LAS VEGAS, NV -- After spending time with Aimpad’s R5 mechanical keyboard prototype, we wondered aloud why no keyboard makers had yet implemented the company’s analog input technology. Almost exactly one year hence, Cooler Master announced that it’s coming to market in one of its new keyboards, the MK851.
Analog, You Say?
Analog input on mechanical keyboards is a remarkable evolution in PC gaming. Cooler Master’s press release actually describes the technology in a nutshell fairly well:
Traditional keyboards act like an on/off switch where keys are actuated then released. With Aimpad activated, the MK851 keys function like a gas pedal. The result is more control, especially when driving vehicles, making slight adjustments, or course corrections without having to continuously tap keys. Instead, press down slightly for smooth control.
Simply put, instead of binary digital input (on/off), analog input gives you gradations of pressure and thus lots of control throughout a keypress.
To be clear, Aimpad holds it own IP around analog input technology, and the company’s strategy all along was not to be acquired by a keyboard maker, but to license the tech. Therefore, unless Cooler Master signed an exclusivity deal, you could see Aimpad’s analog tech show up on keyboards from a host of other makers. Such exclusivity is not exactly uncommon in the gaming peripherals world; from mouse sensors to switch availability, such deals abound. They do, however, expire.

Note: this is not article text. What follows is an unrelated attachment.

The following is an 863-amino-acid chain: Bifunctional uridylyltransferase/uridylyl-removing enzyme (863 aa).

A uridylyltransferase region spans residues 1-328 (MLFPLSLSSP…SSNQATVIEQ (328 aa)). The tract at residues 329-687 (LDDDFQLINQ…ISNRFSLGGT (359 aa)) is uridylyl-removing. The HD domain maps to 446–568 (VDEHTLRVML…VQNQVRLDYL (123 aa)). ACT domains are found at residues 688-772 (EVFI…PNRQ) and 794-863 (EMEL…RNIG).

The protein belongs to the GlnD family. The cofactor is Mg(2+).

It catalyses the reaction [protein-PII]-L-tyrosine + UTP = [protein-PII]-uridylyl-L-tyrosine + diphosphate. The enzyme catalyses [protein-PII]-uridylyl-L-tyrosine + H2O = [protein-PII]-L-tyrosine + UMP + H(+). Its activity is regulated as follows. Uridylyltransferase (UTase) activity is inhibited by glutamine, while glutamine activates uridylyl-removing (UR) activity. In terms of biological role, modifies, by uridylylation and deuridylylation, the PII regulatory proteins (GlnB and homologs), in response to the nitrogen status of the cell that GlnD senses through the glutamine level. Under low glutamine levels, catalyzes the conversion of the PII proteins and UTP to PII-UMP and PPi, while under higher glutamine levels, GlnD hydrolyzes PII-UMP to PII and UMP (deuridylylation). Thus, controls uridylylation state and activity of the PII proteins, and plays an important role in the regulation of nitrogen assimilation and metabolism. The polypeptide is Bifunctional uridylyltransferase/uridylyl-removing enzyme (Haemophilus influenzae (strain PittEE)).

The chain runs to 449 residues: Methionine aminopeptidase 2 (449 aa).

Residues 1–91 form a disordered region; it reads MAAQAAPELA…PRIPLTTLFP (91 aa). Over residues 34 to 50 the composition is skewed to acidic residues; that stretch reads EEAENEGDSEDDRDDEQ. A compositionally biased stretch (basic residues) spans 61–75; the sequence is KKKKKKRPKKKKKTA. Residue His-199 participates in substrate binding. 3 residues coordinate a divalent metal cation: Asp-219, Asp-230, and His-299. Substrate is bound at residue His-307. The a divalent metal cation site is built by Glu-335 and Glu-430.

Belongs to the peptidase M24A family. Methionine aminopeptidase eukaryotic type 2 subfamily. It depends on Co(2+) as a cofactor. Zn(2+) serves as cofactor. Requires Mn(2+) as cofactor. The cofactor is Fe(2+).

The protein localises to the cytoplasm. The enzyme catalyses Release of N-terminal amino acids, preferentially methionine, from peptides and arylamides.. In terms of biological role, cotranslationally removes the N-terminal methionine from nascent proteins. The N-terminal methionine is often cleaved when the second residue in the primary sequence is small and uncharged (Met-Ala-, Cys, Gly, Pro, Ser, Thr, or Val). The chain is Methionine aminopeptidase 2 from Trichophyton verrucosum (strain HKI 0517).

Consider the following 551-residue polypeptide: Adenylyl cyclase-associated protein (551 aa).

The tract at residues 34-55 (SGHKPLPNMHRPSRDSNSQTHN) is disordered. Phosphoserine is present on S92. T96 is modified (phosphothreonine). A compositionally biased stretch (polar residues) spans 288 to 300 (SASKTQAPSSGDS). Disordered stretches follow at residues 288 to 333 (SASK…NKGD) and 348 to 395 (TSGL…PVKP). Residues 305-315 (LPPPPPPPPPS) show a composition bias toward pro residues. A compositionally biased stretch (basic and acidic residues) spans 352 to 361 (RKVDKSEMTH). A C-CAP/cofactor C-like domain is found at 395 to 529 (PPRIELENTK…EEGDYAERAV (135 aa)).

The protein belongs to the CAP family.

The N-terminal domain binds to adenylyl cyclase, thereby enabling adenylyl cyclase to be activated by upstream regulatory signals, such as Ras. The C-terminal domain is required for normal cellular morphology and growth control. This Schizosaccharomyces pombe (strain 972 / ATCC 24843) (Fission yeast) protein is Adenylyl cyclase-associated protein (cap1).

The MK851 offers just eight analog keys (it’s unclear which ones, but the WASD cluster is included), and the Isku+ Force X has six (QWEASD). However, all of the Wooting One’s keys are analog. Further, the Isku+ Force X is actually a membrane keyboard, not a mechanical one, and it uses a completely different type of analog sensing technology.
Although Aimpad and Wooting use different analog input IP to accomplish the same goal, the two solutions function in distinctly similar ways. They do, however, use different switch technologies. Wooting uses Flaretech optical switches whereas the MK851 offers Cherry MX Red.
It’s further worth noting that we’re going to get to see how some business decisions play out. Whereas Wooting build a proprietary keyboard, Aimpad developed IP that can be built into any number of keyboards. It’s that classic Apple/Android or Oculus/HTC sort of paradigm--that is, unless Wooting decides to license its analog IP as well. We think that’s unlikely, though, given how intensely Wooting vetted the Adomax Flaretech switches it uses. (That doesn’t preclude a Wooting/Adomax Flaretech package deal, though.)
About The MK851
As we mentioned, the MK851 comes with Cherry MX Red switches. It has a sibling, the MK850, that will give you the option of Cherry MX Brown or Blue switches, but no Aimpad tech. Both keyboards feature cobalt aluminum top plates, dedicated media and macro keys, a wrist rest, and “two precision wheels that work in tandem with the rest of the series.”
There’s presently no word on pricing, but Cooler Master said in a release that they’ll launch in Q2 or Q3. We’ll press Cooler Master for more details when we visit the company’s suite later this week at CES.
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